What is a near-death experience?
Personal experiences associated with impending death have been reported throughout human history with certain characteristics being transcendental accross, centuries, continents and cultures.
These near-death experiences range and manifest through varying symptomology and experiences, but interestingly, NDEs have seen strikingly similar characteristics reported by countless thousands in scientific medical journals.
The most commonly reported Near-Death Experiences include:
1. Detachment from the body or feelings of levitation (or hovering)
2. The presence of a light, or the presence of a tunnel and light
3. A literal awareness of being dead
4. A sensation of total love and well-being
5. Making a lucid decision to return to one’s body, sometimes accompanied by a reluctance to return.
6. Visions of the future
Clinical Oncology News shared,
Bruce Greyson, MD, a professor at the University of Virginia School of Medicine, in Charlottesville, and Nancy Evans Bush, MA, a clinical researcher who is president emerita of the International Association for Near-Death Studies, report that approximately 20% of people who have an NDE undergo a dark or distressing NDE that has a hellish or perdition theme. From its very onset, the person perceives a malevolent universe that is the antipode of the positive or redemptive NDE. These people especially need physicians’ help after such an event. They often spend the rest of their lives using three adaptive patterns: 1) becoming hyperreligious and “getting right with God”; 2) trying to convince themselves that they imagined the distressing NDE and it was not real; or 3) engaging in long-term psychotherapy.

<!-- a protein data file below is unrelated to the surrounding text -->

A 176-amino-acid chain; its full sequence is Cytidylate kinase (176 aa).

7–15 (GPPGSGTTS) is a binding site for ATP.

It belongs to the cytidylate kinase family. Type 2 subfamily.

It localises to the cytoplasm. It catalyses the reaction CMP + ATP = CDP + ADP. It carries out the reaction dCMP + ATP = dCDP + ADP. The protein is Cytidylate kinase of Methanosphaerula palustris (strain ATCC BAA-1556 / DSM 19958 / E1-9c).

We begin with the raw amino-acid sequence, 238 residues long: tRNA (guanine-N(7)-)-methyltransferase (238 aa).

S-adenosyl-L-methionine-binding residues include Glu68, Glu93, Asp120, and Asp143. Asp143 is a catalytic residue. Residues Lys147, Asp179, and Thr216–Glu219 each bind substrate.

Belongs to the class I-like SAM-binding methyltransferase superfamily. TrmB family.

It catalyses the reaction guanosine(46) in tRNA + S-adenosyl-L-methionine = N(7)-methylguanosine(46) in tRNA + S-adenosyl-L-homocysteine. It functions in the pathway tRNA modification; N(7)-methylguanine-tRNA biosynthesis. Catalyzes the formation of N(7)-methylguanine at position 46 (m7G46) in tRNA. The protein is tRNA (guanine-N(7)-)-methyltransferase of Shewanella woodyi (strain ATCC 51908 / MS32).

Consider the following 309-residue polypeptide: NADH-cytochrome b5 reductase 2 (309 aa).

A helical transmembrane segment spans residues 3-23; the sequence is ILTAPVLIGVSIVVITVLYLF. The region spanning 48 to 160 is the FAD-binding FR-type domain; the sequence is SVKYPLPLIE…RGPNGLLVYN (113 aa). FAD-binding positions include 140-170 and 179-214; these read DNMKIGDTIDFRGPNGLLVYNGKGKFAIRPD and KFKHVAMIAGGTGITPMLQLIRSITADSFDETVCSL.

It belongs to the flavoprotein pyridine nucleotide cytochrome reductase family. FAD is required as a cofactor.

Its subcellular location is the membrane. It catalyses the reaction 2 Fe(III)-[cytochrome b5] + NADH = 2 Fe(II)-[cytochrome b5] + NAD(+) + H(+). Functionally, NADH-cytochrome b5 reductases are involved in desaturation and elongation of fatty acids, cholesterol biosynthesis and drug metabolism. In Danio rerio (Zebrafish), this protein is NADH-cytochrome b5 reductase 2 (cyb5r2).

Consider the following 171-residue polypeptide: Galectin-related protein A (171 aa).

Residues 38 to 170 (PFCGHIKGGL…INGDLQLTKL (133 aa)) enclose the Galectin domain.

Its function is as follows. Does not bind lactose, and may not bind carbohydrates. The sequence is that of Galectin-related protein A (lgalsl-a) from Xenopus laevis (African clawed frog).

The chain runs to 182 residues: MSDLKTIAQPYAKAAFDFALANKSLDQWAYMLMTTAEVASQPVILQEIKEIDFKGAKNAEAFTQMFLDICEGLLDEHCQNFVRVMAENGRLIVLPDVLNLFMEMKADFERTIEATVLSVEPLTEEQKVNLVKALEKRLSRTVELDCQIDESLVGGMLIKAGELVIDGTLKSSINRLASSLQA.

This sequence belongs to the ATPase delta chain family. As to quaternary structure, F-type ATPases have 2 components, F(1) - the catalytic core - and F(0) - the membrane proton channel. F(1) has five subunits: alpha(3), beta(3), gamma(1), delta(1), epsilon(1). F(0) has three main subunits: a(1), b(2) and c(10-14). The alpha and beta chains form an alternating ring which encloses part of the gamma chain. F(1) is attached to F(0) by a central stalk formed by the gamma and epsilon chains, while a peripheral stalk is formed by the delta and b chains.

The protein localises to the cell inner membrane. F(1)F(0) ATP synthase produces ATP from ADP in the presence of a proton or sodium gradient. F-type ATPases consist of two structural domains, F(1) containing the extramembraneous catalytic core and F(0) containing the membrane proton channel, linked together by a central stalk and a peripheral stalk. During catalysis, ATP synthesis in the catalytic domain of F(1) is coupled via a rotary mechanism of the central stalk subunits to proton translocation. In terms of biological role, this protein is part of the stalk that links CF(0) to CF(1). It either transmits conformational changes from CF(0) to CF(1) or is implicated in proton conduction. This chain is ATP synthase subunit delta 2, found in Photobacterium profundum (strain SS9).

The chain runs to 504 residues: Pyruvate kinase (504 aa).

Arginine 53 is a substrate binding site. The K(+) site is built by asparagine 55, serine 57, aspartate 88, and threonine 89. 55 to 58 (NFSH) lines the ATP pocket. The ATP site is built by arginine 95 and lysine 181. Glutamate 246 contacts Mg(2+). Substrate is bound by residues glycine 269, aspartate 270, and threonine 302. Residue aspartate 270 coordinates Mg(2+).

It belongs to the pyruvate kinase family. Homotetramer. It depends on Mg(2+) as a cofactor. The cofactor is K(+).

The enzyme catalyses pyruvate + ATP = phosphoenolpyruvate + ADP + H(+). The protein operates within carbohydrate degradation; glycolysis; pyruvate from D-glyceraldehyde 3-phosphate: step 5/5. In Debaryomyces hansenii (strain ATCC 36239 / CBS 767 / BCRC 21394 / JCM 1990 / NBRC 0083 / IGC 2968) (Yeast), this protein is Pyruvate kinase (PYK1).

In the video below, Dr. Bruce Greyson, a faculty member at the UVA Division of Perceptual Studies, presents his research on near-death experiences.
The UVA DOPS faculty gathered to offer public lectures at the Boston Museum of Science on September 17th, 2016, as part of a special one day event, Do We Survive Death? A Look at the Evidence.
The Division of Perceptual Studies (DOPS) is a research unit within the Department of Psychiatry and Neurobehavioral Sciences at the University of Virginia Health System. The research faculty of the Division are known internationally for their expertise and research integrity in the investigation of phenomena relevant to the nature of consciousness and its relationship to the physical world.